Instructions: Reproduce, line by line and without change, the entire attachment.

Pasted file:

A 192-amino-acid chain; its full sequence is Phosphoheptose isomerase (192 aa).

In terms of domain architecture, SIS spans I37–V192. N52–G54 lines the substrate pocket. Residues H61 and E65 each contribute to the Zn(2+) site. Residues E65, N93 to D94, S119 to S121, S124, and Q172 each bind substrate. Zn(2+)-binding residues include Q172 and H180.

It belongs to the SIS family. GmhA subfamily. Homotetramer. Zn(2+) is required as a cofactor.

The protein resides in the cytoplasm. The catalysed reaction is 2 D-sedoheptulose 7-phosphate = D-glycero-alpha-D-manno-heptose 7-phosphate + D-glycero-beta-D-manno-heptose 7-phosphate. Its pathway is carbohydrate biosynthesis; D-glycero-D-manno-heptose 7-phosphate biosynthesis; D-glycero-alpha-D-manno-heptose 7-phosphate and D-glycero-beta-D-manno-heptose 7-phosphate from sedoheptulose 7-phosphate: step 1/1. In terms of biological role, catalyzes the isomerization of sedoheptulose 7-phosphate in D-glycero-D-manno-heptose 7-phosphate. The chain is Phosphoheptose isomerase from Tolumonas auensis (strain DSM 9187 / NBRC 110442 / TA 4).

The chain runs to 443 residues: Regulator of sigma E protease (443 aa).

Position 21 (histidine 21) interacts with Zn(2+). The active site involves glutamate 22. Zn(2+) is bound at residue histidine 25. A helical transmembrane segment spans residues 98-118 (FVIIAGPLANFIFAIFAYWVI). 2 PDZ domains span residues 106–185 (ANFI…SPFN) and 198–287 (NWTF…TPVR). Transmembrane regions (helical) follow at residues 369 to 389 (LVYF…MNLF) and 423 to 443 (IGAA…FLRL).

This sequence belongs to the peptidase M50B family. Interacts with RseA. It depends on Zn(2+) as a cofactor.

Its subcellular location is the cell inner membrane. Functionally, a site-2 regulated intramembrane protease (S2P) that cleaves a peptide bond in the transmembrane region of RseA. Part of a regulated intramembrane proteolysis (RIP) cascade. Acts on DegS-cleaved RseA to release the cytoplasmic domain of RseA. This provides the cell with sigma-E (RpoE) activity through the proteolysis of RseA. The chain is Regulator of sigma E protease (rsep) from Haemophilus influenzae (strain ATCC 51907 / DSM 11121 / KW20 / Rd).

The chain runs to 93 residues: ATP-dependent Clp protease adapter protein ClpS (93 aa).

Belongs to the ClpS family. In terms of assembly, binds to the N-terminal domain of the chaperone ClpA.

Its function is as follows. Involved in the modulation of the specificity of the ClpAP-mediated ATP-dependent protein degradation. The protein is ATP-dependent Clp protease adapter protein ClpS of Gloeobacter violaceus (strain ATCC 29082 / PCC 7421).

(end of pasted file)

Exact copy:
A 192-amino-acid chain; its full sequence is Phosphoheptose isomerase (192 aa).

In terms of domain architecture, SIS spans I37–V192. N52–G54 lines the substrate pocket. Residues H61 and E65 each contribute to the Zn(2+) site. Residues E65, N93 to D94, S119 to S121, S124, and Q172 each bind substrate. Zn(2+)-binding residues include Q172 and H180.

It belongs to the SIS family. GmhA subfamily. Homotetramer. Zn(2+) is required as a cofactor.

The protein resides in the cytoplasm. The catalysed reaction is 2 D-sedoheptulose 7-phosphate = D-glycero-alpha-D-manno-heptose 7-phosphate + D-glycero-beta-D-manno-heptose 7-phosphate. Its pathway is carbohydrate biosynthesis; D-glycero-D-manno-heptose 7-phosphate biosynthesis; D-glycero-alpha-D-manno-heptose 7-phosphate and D-glycero-beta-D-manno-heptose 7-phosphate from sedoheptulose 7-phosphate: step 1/1. In terms of biological role, catalyzes the isomerization of sedoheptulose 7-phosphate in D-glycero-D-manno-heptose 7-phosphate. The chain is Phosphoheptose isomerase from Tolumonas auensis (strain DSM 9187 / NBRC 110442 / TA 4).

The chain runs to 443 residues: Regulator of sigma E protease (443 aa).

Position 21 (histidine 21) interacts with Zn(2+). The active site involves glutamate 22. Zn(2+) is bound at residue histidine 25. A helical transmembrane segment spans residues 98-118 (FVIIAGPLANFIFAIFAYWVI). 2 PDZ domains span residues 106–185 (ANFI…SPFN) and 198–287 (NWTF…TPVR). Transmembrane regions (helical) follow at residues 369 to 389 (LVYF…MNLF) and 423 to 443 (IGAA…FLRL).

This sequence belongs to the peptidase M50B family. Interacts with RseA. It depends on Zn(2+) as a cofactor.

Its subcellular location is the cell inner membrane. Functionally, a site-2 regulated intramembrane protease (S2P) that cleaves a peptide bond in the transmembrane region of RseA. Part of a regulated intramembrane proteolysis (RIP) cascade. Acts on DegS-cleaved RseA to release the cytoplasmic domain of RseA. This provides the cell with sigma-E (RpoE) activity through the proteolysis of RseA. The chain is Regulator of sigma E protease (rsep) from Haemophilus influenzae (strain ATCC 51907 / DSM 11121 / KW20 / Rd).

The chain runs to 93 residues: ATP-dependent Clp protease adapter protein ClpS (93 aa).

Belongs to the ClpS family. In terms of assembly, binds to the N-terminal domain of the chaperone ClpA.

Its function is as follows. Involved in the modulation of the specificity of the ClpAP-mediated ATP-dependent protein degradation. The protein is ATP-dependent Clp protease adapter protein ClpS of Gloeobacter violaceus (strain ATCC 29082 / PCC 7421).